I can’t wait to get my soft top.
 

Jocko

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Yeah definitely second the suggestion to focus on making it easy to take the top off and put it back on. I ended up building a hand crank pulley in my garage area so I can do it alone in under 10 minutes. For typical local daily driving that would probably give you enough flexibility to deal with the weather forecast.

My suggestion would be to NOT proactively buy any sort of top and just see how things go. I was obsessing over the bikini top early on but there just weren't any good options at the time. And here I am with summer #3 coming up and I don't even really want one anymore anyhow.

I do have the Mopar emergency rain cover just in case. Especially if I'm feeling extra brave and heading up to the white mountains for the weekend with the top left at home. Heh. I keep the drain plugs out all summer (mopar all season mats) and a couple of towels in the back to wipe down the leather seats.

Regardless whether the top is on or off, my doors are off almost all summer (unless a really serious rainstorm is coming or the kids are coming along). Doors off is actually the main reason I have the drain plugs out and the towels. It's funny, when I first got the Jeep I wasn't even sure if I was going to try taking the doors off. LOL
 
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linuxos77

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All great ideas, the Sunrider looks cool, was hoping to get away with somerthing a bit cheaper, but honestly had no ideas what to expect. That option would work year round too. I also like the emergency rain cover idea too, while not doable for a long drive if caught, would be a good thing for a quick passing shower or storm (just pull off somewhere and wait it out). My example would be making a day trip say 1-2 hours away on those days with a 30% chance of afternoon shower (like summers tend to be).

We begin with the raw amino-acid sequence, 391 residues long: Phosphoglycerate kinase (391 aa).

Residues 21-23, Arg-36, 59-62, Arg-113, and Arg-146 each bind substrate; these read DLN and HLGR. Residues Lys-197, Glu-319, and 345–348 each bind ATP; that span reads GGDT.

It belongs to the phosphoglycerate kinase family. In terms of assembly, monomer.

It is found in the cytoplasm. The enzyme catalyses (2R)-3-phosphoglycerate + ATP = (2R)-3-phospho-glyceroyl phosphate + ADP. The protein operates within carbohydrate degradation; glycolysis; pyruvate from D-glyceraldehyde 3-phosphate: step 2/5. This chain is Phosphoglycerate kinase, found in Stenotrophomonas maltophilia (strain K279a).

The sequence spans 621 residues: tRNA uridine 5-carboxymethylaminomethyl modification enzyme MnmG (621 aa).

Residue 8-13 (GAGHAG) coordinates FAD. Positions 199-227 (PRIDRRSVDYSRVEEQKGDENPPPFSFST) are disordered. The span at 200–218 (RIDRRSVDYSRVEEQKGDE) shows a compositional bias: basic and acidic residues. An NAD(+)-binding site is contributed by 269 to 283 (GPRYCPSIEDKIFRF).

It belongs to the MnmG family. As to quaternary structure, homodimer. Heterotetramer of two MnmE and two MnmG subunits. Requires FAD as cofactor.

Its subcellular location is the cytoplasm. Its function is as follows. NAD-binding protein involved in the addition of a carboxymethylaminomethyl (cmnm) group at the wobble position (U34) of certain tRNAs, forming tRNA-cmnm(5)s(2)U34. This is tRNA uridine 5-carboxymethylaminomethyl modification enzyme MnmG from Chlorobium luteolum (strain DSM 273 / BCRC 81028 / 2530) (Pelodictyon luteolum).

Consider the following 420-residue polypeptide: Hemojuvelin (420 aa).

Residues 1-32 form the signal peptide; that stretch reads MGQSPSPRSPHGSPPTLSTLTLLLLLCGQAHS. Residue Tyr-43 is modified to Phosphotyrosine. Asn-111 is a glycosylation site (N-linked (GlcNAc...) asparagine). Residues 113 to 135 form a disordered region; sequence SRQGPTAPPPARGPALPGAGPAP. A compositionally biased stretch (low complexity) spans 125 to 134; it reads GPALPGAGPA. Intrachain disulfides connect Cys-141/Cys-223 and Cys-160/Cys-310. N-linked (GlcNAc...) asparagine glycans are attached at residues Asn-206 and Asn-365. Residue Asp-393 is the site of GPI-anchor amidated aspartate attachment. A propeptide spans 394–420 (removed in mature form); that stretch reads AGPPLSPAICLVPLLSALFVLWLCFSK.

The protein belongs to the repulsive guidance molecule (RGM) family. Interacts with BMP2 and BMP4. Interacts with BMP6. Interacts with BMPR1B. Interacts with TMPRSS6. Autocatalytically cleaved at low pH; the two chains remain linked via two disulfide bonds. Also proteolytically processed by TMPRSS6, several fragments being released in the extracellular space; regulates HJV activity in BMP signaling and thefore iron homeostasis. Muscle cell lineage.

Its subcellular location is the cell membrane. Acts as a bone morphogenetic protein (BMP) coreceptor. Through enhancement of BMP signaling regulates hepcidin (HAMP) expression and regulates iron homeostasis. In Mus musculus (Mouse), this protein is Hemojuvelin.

Cuyose

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I agree with what the previous poster said about getting a lift and seeing how that goes. You are going to have to store your hardtop somewhere anyhow, so why not see how it goes with just using the lift? I literally have it down to 5 minutes or less to take it off or on. Get a cordless socket wrench and it goes super fast.
 

Kreepin1

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Yeah definitely second the suggestion to focus on making it easy to take the top off and put it back on. I ended up building a hand crank pulley in my garage area so I can do it alone in under 10 minutes. For typical local daily driving that would probably give you enough flexibility to deal with the weather forecast.

My suggestion would be to NOT proactively buy any sort of top and just see how things go. I was obsessing over the bikini top early on but there just weren't any good options at the time. And here I am with summer #3 coming up and I don't even really want one anymore anyhow.

I do have the Mopar emergency rain cover just in case. Especially if I'm feeling extra brave and heading up to the white mountains for the weekend with the top left at home. Heh. I keep the drain plugs out all summer (mopar all season mats) and a couple of towels in the back to wipe down the leather seats.